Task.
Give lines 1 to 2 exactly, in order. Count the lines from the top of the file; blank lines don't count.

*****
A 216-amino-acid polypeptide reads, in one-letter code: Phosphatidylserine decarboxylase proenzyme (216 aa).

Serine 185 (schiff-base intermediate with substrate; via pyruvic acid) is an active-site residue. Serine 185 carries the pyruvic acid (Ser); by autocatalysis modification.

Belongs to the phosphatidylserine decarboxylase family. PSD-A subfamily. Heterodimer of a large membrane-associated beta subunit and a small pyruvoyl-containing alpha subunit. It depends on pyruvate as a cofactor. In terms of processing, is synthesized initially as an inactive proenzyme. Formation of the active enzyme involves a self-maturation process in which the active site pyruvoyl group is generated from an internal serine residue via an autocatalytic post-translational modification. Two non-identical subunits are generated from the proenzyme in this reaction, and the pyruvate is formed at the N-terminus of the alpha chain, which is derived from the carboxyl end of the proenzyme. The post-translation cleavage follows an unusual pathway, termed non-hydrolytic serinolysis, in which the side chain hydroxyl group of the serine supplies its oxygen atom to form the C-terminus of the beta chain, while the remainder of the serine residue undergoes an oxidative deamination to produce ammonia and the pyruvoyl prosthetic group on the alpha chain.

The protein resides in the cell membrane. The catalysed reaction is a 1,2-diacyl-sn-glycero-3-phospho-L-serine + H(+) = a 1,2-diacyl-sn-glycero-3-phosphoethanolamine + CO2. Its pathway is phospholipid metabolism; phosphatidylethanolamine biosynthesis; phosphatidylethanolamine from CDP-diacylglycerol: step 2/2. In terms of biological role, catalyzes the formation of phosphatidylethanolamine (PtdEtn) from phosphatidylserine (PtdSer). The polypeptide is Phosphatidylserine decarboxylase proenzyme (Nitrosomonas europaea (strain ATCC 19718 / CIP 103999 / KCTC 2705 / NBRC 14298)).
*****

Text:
A 216-amino-acid polypeptide reads, in one-letter code: Phosphatidylserine decarboxylase proenzyme (216 aa).

Serine 185 (schiff-base intermediate with substrate; via pyruvic acid) is an active-site residue. Serine 185 carries the pyruvic acid (Ser); by autocatalysis modification.